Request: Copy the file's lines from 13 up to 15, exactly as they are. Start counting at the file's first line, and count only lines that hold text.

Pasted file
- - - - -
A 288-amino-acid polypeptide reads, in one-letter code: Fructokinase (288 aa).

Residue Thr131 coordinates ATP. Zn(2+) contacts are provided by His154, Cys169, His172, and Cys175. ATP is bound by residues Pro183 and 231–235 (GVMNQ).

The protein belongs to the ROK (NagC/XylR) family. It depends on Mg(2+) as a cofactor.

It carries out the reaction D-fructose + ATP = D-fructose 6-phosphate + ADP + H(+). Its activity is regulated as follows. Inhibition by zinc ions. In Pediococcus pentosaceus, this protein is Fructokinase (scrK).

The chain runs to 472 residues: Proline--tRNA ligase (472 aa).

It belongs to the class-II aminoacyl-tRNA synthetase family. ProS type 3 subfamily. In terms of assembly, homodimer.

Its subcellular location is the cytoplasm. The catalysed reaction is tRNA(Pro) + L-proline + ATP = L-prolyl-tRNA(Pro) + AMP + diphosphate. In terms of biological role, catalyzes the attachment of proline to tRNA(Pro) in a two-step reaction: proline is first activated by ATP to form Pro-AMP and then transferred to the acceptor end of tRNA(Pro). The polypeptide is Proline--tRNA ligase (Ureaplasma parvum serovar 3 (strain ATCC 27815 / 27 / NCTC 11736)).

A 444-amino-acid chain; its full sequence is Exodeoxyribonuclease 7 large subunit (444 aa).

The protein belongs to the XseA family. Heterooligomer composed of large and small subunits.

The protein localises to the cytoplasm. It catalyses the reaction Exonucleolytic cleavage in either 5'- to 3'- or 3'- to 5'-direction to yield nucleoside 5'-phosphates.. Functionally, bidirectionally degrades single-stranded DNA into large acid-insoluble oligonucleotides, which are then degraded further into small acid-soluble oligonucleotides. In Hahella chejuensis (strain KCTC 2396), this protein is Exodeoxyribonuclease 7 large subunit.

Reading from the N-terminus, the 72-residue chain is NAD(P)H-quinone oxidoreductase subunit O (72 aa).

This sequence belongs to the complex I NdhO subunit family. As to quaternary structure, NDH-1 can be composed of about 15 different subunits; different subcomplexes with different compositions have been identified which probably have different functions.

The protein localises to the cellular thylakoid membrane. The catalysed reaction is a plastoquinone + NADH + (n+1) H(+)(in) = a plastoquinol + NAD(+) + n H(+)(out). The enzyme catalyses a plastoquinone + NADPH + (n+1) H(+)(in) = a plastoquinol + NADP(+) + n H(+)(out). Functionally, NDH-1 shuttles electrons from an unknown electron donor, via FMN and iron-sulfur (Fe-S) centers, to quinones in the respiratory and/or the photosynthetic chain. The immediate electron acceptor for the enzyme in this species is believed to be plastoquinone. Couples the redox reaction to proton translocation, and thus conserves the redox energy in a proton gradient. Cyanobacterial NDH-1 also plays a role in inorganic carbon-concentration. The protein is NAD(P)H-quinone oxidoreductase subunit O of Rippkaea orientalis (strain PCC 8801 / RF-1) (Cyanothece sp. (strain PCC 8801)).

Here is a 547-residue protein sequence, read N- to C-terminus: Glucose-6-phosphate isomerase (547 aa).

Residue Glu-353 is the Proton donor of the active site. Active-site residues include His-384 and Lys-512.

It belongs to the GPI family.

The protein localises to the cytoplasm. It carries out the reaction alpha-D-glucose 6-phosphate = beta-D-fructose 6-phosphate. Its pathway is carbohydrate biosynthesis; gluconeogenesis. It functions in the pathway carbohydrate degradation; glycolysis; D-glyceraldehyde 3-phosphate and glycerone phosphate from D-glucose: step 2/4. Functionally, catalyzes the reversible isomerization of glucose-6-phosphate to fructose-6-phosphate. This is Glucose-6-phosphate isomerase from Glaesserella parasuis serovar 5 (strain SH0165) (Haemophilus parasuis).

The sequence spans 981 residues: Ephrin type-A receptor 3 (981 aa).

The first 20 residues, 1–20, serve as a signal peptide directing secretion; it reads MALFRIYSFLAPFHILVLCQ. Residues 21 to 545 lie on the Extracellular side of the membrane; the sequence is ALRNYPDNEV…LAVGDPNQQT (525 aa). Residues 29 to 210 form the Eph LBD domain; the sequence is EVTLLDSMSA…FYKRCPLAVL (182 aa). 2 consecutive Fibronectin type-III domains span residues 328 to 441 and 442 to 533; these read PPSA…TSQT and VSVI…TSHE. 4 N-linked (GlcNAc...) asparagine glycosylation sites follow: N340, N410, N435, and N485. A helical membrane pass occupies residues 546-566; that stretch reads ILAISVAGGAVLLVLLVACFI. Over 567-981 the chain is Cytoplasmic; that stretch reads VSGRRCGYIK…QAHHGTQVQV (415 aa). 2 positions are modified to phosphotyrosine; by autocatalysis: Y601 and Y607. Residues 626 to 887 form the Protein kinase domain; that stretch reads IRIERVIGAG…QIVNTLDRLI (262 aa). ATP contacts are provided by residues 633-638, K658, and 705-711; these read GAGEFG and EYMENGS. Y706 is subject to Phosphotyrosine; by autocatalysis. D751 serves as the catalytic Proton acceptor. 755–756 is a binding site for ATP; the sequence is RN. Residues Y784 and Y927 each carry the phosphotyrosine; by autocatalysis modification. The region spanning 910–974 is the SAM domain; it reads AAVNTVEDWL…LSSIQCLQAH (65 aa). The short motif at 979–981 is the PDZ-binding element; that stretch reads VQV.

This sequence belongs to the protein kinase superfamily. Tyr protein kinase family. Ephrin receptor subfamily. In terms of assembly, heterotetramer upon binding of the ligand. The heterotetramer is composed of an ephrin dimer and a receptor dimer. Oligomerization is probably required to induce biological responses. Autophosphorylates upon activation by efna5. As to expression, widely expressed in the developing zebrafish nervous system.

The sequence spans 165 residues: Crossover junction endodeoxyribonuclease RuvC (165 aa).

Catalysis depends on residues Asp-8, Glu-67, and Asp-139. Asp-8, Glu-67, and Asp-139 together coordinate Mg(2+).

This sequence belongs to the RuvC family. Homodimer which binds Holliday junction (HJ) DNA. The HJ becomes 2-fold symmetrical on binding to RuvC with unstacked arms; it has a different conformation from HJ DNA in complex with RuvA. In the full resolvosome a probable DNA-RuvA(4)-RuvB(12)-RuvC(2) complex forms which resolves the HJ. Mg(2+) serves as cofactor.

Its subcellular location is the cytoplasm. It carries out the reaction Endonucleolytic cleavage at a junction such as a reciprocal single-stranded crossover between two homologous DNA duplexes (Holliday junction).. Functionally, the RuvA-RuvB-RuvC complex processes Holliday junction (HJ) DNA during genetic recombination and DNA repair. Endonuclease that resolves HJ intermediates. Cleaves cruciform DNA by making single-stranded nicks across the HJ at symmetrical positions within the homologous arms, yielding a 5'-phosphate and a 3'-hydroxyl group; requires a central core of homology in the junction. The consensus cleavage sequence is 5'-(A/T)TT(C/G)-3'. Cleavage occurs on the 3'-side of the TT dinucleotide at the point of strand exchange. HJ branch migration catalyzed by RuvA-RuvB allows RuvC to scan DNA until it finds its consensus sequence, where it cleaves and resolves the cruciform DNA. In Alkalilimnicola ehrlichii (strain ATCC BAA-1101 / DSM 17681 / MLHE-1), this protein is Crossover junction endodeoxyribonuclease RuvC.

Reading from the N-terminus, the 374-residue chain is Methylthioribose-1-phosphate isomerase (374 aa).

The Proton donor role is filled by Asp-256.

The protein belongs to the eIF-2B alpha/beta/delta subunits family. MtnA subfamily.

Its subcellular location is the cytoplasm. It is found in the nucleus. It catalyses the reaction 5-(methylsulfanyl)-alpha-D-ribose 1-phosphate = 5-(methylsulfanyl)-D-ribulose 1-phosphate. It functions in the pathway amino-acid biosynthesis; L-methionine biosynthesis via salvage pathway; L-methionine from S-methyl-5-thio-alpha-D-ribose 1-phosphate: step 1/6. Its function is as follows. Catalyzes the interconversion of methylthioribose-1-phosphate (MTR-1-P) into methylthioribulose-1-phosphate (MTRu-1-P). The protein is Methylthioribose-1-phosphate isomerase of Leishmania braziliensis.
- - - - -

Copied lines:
The protein localises to the cellular thylakoid membrane. The catalysed reaction is a plastoquinone + NADH + (n+1) H(+)(in) = a plastoquinol + NAD(+) + n H(+)(out). The enzyme catalyses a plastoquinone + NADPH + (n+1) H(+)(in) = a plastoquinol + NADP(+) + n H(+)(out). Functionally, NDH-1 shuttles electrons from an unknown electron donor, via FMN and iron-sulfur (Fe-S) centers, to quinones in the respiratory and/or the photosynthetic chain. The immediate electron acceptor for the enzyme in this species is believed to be plastoquinone. Couples the redox reaction to proton translocation, and thus conserves the redox energy in a proton gradient. Cyanobacterial NDH-1 also plays a role in inorganic carbon-concentration. The protein is NAD(P)H-quinone oxidoreductase subunit O of Rippkaea orientalis (strain PCC 8801 / RF-1) (Cyanothece sp. (strain PCC 8801)).

Here is a 547-residue protein sequence, read N- to C-terminus: Glucose-6-phosphate isomerase (547 aa).

Residue Glu-353 is the Proton donor of the active site. Active-site residues include His-384 and Lys-512.